Anterior cruciate ligament injury

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Anterior cruciate ligament injury
Diagram of the right knee
ICD-10 S83.5
ICD-9 844.2
eMedicine pmr/3 

Editor-In-Chief: C. Michael Gibson, M.S., M.D. [1]


An injury to the anterior cruciate ligament can be a debilitating musculoskeletal injury seen most often in athletes. Non-contact tears and ruptures are the most common causes of ACL injury.


ACL injuries occur when an athlete rapidly decelerates, followed by a sharp or sudden change in direction (cutting). ACL failure has been linked to heavy or stiff-legged landing; as well as twisting or turning the knee while landing, especially when the knee is in the valgus (knock-knee) position.

Women in sports such as football, basketball, tennis and volleyball are significantly more prone to ACL injuries than men. The discrepancy has been attributed to differences between the sexes in anatomy, general muscular strength, reaction time of muscle contraction and coordination, and training techniques. A recent study suggests hormone-induced changes in muscle tension associated with menstrual cycles may also be an important factor [1]). Women have a relatively wider pelvis, requiring the femur to angle toward the knees[2].

The majority of ACL injuries occur in athletes landing flat on their heels. The latter directs the forces directly up the tibia into the knee, while the straight-knee position places the lateral femoral condyle on the back-slanted portion of the tibia. The resultant forward slide of the tibia relative to the femur is restrained primarily by the now-vulnerable ACL.


The pivot-shift test, anterior drawer test and the Lachman test are used during the clinical examination of suspected ACL injury. The ACL can also be visualized using a magnetic resonance imaging scan (MRI scan).

Symptoms of an ACL injury include hearing a sudden popping sound, swelling, and instability of the knee (i.e., a "wobbly" feeling). Continued athletic activity on a knee with an ACL injury can have devastating consequences, resulting in massive cartilage damage, leading to an increased risk of developing osteoarthritis later in life.

ACL tear. Note the Segond fracture


The ACL primarily serves to stabilize the knee in an extended position and when surrounding muscles are relaxed; so if the muscles are strong, many people can function without it.

The term for non-surgical treatment for ACL rupture is "conservative management", and it often includes physical therapy and using a knee brace. Lack of an ACL increases the risk of other knee injuries such as a torn meniscus, so sports with cutting and twisting motions are strongly discouraged. For patients who frequently participate in such sports, surgery is often indicated.


There are two main options for ACL graft selection, allograft and autograft. Autografts are the patients' own tissues, and options include the hamstring tendons or middle third of the patella tendon. Allograft is cadaveric tissue sourced from a tissue bank. Each method has its own advantages and disadvantages; hamstring and middle third of patella tendon having similar outcomes. Patellar grafts are often incorrectly cited as being stronger, but the site of the harvest is often extremely painful for weeks after surgery and some patients develop chronic patellar tendinitis. Replacement via a posthumous donor involves a slightly higher risk of infection. Additionally, donor grafts eliminate tendon harvesting which, due to improved arthroscopic methods, is responsible for most post-operative pain.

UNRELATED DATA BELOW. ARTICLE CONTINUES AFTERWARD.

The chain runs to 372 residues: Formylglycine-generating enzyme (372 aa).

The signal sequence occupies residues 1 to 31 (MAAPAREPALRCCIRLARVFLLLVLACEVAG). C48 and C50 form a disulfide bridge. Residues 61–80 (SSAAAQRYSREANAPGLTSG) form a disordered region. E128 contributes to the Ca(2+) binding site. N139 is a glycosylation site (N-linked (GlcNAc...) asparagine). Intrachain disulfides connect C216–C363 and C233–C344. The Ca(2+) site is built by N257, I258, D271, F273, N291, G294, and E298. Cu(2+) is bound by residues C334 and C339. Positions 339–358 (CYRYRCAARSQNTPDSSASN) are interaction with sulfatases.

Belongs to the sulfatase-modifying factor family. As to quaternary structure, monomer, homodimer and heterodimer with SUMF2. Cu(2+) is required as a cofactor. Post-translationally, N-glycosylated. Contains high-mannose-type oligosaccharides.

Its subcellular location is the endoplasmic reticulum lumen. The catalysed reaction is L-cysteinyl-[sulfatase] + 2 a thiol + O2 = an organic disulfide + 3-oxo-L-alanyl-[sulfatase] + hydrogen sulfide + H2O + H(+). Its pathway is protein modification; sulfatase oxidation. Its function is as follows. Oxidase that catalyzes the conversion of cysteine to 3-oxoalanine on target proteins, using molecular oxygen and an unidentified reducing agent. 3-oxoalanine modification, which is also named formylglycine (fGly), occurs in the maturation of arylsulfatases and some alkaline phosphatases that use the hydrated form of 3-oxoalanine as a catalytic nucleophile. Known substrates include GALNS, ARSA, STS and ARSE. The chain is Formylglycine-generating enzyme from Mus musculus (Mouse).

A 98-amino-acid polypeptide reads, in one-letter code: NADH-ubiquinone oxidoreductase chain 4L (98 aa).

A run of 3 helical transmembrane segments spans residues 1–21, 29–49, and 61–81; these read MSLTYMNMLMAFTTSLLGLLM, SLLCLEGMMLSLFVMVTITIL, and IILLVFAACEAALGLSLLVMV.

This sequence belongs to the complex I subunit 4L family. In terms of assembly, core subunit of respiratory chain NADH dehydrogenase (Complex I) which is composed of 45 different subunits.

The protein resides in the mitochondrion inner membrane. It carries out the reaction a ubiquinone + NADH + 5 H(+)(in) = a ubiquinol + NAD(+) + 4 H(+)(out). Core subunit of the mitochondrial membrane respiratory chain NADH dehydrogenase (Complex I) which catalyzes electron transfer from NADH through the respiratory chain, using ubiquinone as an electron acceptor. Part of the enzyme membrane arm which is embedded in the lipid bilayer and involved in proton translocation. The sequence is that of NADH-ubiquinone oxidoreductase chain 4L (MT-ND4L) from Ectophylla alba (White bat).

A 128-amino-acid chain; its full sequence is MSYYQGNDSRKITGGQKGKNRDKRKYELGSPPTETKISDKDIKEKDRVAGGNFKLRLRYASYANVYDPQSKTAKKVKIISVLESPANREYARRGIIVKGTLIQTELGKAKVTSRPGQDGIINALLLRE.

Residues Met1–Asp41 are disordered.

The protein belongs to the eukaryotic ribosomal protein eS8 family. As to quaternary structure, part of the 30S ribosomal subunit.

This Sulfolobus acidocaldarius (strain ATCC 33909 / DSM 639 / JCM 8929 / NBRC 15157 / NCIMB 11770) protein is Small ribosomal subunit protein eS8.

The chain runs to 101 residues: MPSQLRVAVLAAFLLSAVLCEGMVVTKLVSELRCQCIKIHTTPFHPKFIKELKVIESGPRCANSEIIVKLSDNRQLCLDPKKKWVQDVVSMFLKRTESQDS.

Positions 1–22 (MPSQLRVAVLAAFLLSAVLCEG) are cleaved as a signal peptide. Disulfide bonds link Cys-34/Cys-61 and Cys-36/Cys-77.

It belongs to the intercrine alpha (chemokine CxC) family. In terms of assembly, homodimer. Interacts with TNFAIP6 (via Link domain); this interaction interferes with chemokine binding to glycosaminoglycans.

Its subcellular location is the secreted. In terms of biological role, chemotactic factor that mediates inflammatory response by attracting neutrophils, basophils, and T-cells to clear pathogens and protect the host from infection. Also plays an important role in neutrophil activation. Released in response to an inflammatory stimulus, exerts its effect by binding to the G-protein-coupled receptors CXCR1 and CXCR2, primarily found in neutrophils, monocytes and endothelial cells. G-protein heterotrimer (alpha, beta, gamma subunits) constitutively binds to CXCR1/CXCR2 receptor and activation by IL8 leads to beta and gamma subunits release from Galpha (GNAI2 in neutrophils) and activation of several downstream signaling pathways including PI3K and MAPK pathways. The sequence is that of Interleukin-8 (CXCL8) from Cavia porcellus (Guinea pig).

The surgery is typically undertaken arthroscopically, with tunnels drilled into the femur and tibia at approximately the original ACL attachments. The graft is then placed into position and held in place. There are a variety of fixation devices available, particularly for hamstring tendon fixation. These include screws, buttons and post fixation devices. The graft typically attaches to the bone within six to eight weeks[3]. The original collagen tissue in the graft acts as a scaffold and new collagen tissue is laid down in the graft with time. Hence the graft takes over six months to reach maximal strength.[3]

After surgery, the knee joint loses flexibility, and the muscles around the knee and in the thigh tend to atrophy. All treatment options require extensive physical therapy to regain muscle strength around the knee and restore range of motion (ROM). For some patients, the lengthy rehabilitation period may be more difficult to deal with than the actual surgery. In general, a rehabilitation period of six months to a year is required to regain pre-surgery strength and use.[citation needed] This is very dependent on the rehabilitation assignment provided by the surgeon as well as the person who is receiving the surgery. External bracing is recommended for athletes in contact and collision sports for a period of time after reconstruction. It is important however to realize that this type of prevention is given by a 'surgeon to surgeon' basis; all surgeons will prescribe a brace and crutches for post surgery recovery total usage time is one month. After surgery no sports for 6 to 7 months. Whether the ACL deficient knee is reconstructed or not, the patient is susceptible to early onset of chronic degenerative joint disease.

See also

Additional images


  1. Catalyst: Weak at the Knees - ABC TV Science
  2. McLean SG, Huang X, van den Bogert AJ (2005). "Association between lower extremity posture at contact and peak knee valgus moment during sidestepping: implications for ACL injury". Clin Biomech (Bristol, Avon). 20 (8): 863–70. doi:10.1016/j.clinbiomech.2005.05.007. PMID 16005555.
  3. 3.0 3.1 Muller B, Bowman KF, Bedi A (2013). "ACL graft healing and biologics". Clin Sports Med. 32 (1): 93–109. doi:10.1016/j.csm.2012.08.010. PMID 23177465. Unknown parameter |month= ignored (help)